Sturgeon handed boost in bid to rejoin EU with plan to DOUBLE Scotland's wind power

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The overwhelming majority of Scottish voters support the construction of more renewable energy facilities in Scotland — with 74 percent of survey respondents saying that they would “think favourably” of a political party that put a strategy in place to achieve this. In fact, only six percent of the Scottish public are opposed to further investment in renewable power, the poll last month of more than 1,000 individuals aged 16+ revealed. Following last year’s Holyrood election, 70 percent of voters said that they put their support behind parties that they expected to improve Scotland’s renewable capacity.

RenewableUK — the energy trade association that conducted the research — said that support for new renewable developments was seen in the majority of voters across all of Scotland’s political parties.

However, they added, enthusiasm was particularly prominent among supporters of the Scottish National Party (SNP), with 88 percent wanting to see more renewable projects built.

Of the SNP voters, nearly three-quarters said that they had put their support behind a party that favoured investments in onshore wind farms — while only one percent said the opposite.

Furthermore, the polling found that 51 percent of all Scots and 58 percent of SNP voters said they would be “disappointed” if the Scottish Government’s upcoming refresh of the Onshore Wind Policy Statement failed to build new wind farms to help tackle climate change.

A consultation on the draft statement concluded late last month, with the updated policy expected to be published later this year.

While the lion’s share of Scottish voters may support the development of renewable energy facilities — and wind farms in particular — RenewableUK noted that some 4.8 gigawatts’ worth of new onshore wind farms are presently being held at the planning stage.

In a press release, they said: “The Scottish Government and local authorities have yet to decide whether to grant consent to these new projects.

“Nearly half of this capacity (2GW) has been awaiting a decision for over three years.”

At present, Scotland’s operational wind farms are capable of producing 8.65GW.

RenewableUK is calling upon Scottish ministers to set the target of installing 12GW of new onshore wind by 2030 — bringing the country’s total capacity up to more than 20GW — as a “key step” in the UK’s commitment to reaching net zero carbon emissions.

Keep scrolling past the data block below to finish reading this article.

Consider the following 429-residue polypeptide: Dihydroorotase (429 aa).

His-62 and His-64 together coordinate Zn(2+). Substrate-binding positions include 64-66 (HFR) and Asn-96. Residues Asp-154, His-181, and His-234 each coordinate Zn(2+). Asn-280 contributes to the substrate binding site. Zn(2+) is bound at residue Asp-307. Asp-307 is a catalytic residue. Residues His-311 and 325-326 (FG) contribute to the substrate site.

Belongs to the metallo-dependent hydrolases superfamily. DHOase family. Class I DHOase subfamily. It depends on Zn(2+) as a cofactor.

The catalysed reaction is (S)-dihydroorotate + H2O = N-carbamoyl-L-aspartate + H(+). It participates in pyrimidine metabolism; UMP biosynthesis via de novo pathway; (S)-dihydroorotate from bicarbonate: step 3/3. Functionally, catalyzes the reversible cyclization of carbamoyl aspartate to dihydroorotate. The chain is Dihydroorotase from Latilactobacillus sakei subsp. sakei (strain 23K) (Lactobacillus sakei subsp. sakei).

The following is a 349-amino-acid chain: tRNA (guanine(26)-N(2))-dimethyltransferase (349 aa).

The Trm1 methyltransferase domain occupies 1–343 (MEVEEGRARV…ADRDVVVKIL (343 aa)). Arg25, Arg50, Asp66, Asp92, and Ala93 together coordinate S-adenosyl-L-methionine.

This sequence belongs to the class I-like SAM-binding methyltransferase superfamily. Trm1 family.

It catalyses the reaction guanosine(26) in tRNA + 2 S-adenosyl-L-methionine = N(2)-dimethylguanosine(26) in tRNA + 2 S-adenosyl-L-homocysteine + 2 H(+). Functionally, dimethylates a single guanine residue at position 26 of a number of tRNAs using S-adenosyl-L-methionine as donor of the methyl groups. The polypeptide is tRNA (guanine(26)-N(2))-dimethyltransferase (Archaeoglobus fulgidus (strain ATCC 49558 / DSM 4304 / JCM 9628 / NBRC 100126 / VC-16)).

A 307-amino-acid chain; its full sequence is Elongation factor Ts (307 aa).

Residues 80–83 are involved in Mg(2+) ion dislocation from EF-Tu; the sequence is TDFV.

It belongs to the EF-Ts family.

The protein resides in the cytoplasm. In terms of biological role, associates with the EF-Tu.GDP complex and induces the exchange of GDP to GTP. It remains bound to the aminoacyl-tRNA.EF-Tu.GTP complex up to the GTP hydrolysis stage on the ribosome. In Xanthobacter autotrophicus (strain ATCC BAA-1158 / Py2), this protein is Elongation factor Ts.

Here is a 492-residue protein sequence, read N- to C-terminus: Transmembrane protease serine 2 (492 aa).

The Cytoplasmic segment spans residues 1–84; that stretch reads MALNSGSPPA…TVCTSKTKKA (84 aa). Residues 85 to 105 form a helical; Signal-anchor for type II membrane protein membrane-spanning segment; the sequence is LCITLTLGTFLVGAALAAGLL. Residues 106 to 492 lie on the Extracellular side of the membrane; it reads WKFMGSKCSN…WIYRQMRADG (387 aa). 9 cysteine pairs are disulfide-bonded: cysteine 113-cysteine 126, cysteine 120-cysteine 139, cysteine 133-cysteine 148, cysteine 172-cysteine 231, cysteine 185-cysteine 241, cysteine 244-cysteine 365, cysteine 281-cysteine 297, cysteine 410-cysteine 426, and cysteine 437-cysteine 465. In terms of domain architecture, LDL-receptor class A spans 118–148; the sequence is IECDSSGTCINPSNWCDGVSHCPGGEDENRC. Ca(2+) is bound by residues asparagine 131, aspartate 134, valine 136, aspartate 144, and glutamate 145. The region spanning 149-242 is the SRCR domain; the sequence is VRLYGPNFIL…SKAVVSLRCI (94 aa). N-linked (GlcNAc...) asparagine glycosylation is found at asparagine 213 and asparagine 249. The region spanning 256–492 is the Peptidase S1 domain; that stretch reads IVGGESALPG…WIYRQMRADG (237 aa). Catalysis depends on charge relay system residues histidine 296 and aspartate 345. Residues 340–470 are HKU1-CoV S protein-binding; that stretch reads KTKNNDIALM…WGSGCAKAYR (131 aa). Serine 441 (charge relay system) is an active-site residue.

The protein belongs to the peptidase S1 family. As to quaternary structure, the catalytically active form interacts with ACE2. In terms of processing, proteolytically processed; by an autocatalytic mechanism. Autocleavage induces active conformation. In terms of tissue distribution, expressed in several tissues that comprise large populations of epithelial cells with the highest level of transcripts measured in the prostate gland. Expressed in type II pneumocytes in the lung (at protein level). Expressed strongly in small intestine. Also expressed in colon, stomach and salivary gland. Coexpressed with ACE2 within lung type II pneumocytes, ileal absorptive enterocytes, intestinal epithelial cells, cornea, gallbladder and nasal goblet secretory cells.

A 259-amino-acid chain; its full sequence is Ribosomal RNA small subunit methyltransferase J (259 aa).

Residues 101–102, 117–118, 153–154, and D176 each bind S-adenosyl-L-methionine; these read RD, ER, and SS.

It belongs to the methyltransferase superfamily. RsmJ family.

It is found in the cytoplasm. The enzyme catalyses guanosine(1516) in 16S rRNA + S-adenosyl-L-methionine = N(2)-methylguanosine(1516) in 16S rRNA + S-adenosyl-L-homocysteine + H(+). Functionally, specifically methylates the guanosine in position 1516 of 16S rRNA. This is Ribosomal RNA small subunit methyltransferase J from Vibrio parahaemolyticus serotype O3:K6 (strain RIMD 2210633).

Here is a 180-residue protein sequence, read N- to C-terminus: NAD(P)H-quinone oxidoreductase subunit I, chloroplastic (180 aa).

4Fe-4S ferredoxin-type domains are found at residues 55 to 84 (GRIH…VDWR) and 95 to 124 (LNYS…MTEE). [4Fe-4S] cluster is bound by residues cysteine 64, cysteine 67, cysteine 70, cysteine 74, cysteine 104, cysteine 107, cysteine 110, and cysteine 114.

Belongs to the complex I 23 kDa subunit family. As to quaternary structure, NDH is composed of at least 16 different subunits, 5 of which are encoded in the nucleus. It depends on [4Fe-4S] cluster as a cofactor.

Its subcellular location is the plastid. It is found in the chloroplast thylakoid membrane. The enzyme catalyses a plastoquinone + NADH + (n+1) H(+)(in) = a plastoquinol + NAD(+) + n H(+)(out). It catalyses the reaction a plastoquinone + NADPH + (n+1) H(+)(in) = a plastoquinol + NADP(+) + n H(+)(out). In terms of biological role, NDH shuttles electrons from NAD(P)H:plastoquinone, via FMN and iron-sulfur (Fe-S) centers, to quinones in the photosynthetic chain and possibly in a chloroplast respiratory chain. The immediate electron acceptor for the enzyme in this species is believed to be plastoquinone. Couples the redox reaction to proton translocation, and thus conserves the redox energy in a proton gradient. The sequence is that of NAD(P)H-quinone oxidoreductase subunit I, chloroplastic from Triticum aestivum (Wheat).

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RenewableUK chief executive, Dan McGrail, said: “Voters in Scotland overwhelmingly support political parties which are pro-renewables and pro-onshore wind.

“The Scottish Government has a clear mandate to consent projects in a timely way to tackle climate change.

“We’re urging ministers in Holyrood to unblock the pipeline of much-needed new onshore wind capacity as a matter of urgency, by bringing in new guidelines which underpin the need to act fast against the climate emergency.”

“This will build on the legacy of the COP26 agreement in Glasgow, when the eyes of the world focussed on Scotland as a leader in decarbonisation.

“Building new onshore wind projects is also one of the cheapest ways to generate new power, so in the long term these projects will also help to reduce the UK’s dependence on fossil fuels, including volatile international gas prices.”

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And a Scottish Government spokesperson said they “welcomed” the results which “align with our own research showing public backing for wind energy is at a record high across Scotland”.

“Amid a global climate emergency that requires decarbonisation of our economy, the Scottish Government strongly supports the development of renewables while providing appropriate protections for our local communities, landscapes and natural heritage.

“Onshore wind is one of the most cost-effective forms of large-scale electricity generation and met the equivalent of nearly 60 percent of Scotland’s gross electricity consumption in 2020.

“We have recently been consulting on our ambitions for the onshore wind sector, which includes seeing an additional 8-12 GW of onshore wind installed by 2030 — potentially more than doubling Scotland’s current onshore wind capacity.”

Any such wind farm construction will avoid national parks and scenic areas, they added.

Back in March 2021, Edinburgh Napier University economists Dr Piotr Marek Jaworski and Dr Kenny Crossan proposed that First Minister Nicola Sturgeon might be able to use Scotland’s growing wind power resources to smooth a rejoining of the EU following a vote for Scottish Independence.

In a comment piece on the Conversation, the duo wrote: “Green energy would be of particular mutual interest to Scotland and the EU — especially wind power, for which Scotland has the most favourable conditions in Europe.”

They added: “Scotland’s accession would be valuable to help the European Union meet its goal of climate neutrality by 2050.”

The news of widespread support for renewable energy sources among the Scottish voting population also comes just a month after Ms Sturgeon announced the investment of nearly £700million into offshore wind farms along Scotland’s coastlines.

This financing will support 17 different projects, the leader of the SNP explained, as part of contracts with companies including BP, Scottish Power, Shell, and SSE.



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